Cluny Museum, Paris
The National Museum of the Middle Ages (Musée National du Moyen Âge), also known as the Cluny Museum (Musee de Cluny), displays a magnificent collection of medieval art in a 15th-century Gothic mansion. As an added bonus, underneath the museum are the ruins of ancient Roman baths.
The Musée National du Moyen Age is housed in the Hôtel de Cluny, one of only two remaining medieval homes in Paris (the other is the Hôtel de Sens in the Marais). The building was founded by the rich and powerful 15th-century abbot of Cluny Abbey, Jacques d'Amboise, who constructed his mansion over the ruins of a Roman bath.
In addition to abbots, the Hôtel de Cluny hosted other notable residents, including Mary Tudor, widow of Louis XII, beginning in 1515. Seized during the French Revolution, the Cluny was rented in 1833 to Alexandre du Sommerard, an amateur art collector who was fascinated with the Middle Ages. After his death in 1842, the government bought the building and the collection.
What to See
The museum is entered through the cobblestoned Court of Honor (Cour d'Honneur), which is separated from the street by high walls and surrounded on the other three sides by the wings of the Hôtel de Cluny.
The exterior of the Flamboyant Gothic building includes many symbols of the Abbot of Cluny's power, from the crenellated walls to the carved Burgundian grapes. The scallop-shells on the façade symbolize the great Camino de Santiago pilgrimage route, which once began just around the corner and was overseen by the Abbey of Cluny.
The design of the museum's medieval garden, completed in 2000, was inspired by the Lady and the Unicorn tapestry and provides a pleasant oasis in the heart of the city. It covers 5000 square meters and includes medicinal plants, a "kitchen garden" of herbs, and a section with a "thousand flowers" (mille fleurs).
The most famous attraction of the Musée de Cluny is the Lady and the Unicorn (Dame à la Licorne) tapestry, the most acclaimed tapestry of its kind. The six charming scenes, which cover the walls of an entire room, bring to life the romance of the age of chivalry. The tapestry was designed by French artists and woven in 1485-1500 in Flanders. It was discovered in 1841 by Prosper Merimee in Boussac Castle and aquired by the museum in 1882.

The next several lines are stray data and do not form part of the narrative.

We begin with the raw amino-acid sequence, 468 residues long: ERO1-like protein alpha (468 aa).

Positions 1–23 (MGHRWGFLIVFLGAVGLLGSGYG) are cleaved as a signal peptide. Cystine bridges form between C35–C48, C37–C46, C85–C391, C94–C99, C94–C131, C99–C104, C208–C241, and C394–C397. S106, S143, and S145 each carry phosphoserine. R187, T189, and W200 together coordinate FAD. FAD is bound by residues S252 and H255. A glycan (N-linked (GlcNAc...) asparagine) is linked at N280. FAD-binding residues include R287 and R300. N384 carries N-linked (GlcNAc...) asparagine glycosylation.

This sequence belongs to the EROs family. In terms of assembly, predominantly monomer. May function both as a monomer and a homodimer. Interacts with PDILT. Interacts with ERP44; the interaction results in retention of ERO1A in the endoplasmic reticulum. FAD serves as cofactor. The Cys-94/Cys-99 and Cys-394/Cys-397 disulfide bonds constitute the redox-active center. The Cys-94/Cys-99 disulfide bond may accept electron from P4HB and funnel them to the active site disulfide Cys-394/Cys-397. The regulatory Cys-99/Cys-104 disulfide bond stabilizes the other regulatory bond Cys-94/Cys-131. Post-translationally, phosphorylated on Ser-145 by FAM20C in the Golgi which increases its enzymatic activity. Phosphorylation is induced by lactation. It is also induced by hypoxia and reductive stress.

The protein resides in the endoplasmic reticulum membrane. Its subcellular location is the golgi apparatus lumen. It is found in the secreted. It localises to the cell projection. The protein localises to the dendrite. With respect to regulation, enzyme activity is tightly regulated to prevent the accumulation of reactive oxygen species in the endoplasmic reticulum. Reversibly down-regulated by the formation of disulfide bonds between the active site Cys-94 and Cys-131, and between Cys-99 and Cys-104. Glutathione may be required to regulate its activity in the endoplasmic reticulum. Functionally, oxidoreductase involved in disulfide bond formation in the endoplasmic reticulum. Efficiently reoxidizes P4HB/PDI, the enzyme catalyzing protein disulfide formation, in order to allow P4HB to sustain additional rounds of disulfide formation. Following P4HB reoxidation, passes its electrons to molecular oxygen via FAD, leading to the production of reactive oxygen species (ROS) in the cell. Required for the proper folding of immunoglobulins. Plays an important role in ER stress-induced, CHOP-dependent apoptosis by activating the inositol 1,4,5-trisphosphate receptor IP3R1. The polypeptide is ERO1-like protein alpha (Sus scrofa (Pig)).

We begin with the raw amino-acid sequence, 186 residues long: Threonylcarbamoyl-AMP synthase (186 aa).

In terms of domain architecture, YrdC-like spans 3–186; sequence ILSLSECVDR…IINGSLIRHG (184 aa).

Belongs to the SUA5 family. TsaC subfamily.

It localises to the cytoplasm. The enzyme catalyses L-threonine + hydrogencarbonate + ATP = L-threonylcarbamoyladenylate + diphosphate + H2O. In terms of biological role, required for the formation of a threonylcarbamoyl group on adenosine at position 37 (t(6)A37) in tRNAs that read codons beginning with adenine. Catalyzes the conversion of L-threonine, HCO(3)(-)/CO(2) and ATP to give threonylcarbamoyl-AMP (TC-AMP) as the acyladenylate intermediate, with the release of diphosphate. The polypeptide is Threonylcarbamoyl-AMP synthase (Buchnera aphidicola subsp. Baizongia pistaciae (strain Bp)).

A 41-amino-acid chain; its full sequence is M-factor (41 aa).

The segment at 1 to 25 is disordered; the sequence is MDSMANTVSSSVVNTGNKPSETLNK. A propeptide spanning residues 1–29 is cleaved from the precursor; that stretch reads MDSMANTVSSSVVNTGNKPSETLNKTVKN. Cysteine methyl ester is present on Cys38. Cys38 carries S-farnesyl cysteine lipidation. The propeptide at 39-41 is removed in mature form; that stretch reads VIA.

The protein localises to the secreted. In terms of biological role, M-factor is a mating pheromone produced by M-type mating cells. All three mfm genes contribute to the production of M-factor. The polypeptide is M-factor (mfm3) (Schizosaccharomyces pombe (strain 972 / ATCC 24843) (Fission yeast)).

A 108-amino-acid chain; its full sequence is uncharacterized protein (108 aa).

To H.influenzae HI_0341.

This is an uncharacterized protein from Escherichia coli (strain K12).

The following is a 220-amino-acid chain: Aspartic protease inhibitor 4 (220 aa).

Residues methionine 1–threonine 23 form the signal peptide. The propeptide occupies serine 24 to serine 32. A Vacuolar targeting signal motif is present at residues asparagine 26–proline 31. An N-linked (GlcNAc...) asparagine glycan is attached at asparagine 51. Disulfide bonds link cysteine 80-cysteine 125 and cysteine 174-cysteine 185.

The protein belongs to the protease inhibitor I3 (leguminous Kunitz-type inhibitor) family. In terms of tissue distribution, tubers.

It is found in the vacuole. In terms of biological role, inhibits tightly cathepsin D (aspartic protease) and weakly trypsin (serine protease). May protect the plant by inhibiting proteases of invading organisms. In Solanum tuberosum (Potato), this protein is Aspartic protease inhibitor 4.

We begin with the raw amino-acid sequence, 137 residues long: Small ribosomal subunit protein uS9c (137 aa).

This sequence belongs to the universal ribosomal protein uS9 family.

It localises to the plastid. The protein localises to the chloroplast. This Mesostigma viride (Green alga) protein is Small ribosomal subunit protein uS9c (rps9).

Each of the six scenes includes a beautiful lady, a unicorn, and a lion. The animals wear heraldry that identifies the sponsor of the work as Jean Le Viste, a powerful nobleman close to King Charles VII (1422-61). The backgrounds are filled with woodland creatures, plants and flowers, creating an enchanted landscape.
Five of the scenes illustrate the five senses: sight, touch, taste, smell and sound. The sixth scene, which belongs either at the beginning or the end of the series, is especially beautiful and intriguing. It is labeled with a banner reading, "To my only desire," and shows the lady placing a necklace in a case held by a servant.
Downstairs in room 9 are the ruins of Roman baths, dating from about 200 AD. The best-preserved section is the frigidarium (cold water bath), with ribbed vaulting resting on consoles evoking ships' prows. This unusual motif is explained by the builders builders of the baths, who were Paris's boatmen. On display here is another survival associated with the builders: the "Pillar of the Boatmen," a column dedicated to Jupiter from the 1st century AD. It was found beneath Notre-Dame's chancel and is believed to be the oldest sculpture created in Paris.
The following numbering of rooms is that used in the museum's visitor guides. The list of exhibits in each room is not comprehensive but gives an indication of the most prominent and characteristic artworks. Rooms 1-6 on the ground floor and 17-23 on the first floor are housed in the 15th-century Hôtel de Cluny. The rest are in 19th- and 20th-century rooms. See the official website for a map of the museum using this numbering.
Quick Facts on the Cluny Museum
|Names:||Cluny Museum; H; Musée de Cluny; Musée National du Moyen Âge; National Museum of the Middle Ages; National Museum of the Middle Ages, Paris|
|cat:||Museums; Castles and Palaces|
|feat:||Romanesque Sculpture; Medieval Stained Glass|
|Dates:||late 15th C|
|Visitor and Contact Information|
|Address:||6 place Paul-Painlevé, Paris, France|
|Coordinates:||48.850392° N, 2.343999° E (view on Google Maps)|
|Opening Hours:||Wed-Mon 9:15am-5:45pm.|
Closed Jan 1, May 1, Dec 25.
|Cost:||€8.50 adults, €6.50 ages 18-25, free for children 17 and under. Free admission on the first Sunday of every month.|
|Transport:||Métro: Cluny-La Sorbonne|
|Lodging:||View hotels near this location|
Map of the Cluny Museum
Below is a location map and aerial view of the Cluny Museum. Using the buttons on the left (or the wheel on your mouse), you can zoom in for a closer look, or zoom out to get your bearings. To move around, click and drag the map with your mouse.
- Personal visit (July 22, 2008).
- Musee Nationale du Moyen Age - official website
- Alain Erlande-Brandenburg (Museum Director), Pierre-Yves Le Pogam, Dany Sandron (Curators), Musée nationale du Moyen Age, Thermes de Cluny: Guide to the collections (Paris: Réunion des Musées Nationaux, 1993).
- Musee National du Moyen Age – TripAdvisor user reviews
- Musee National du Moyen-Age – Thermes de Cluny – The Economist Cities Guide
- Musée du Moyen Age (Middle Ages) - Musée de Cluny – VirtualTourist user reviews
- Cluny Museum, Paris - Go Historic
- Photos of Cluny Museum - here on Sacred Destinations
|Title:||Cluny Museum, Paris|
|Link code:||<a href="http://www.sacred-destinations.com/france/paris-cluny-museum-of-middle-ages">Cluny Museum, Paris</a>|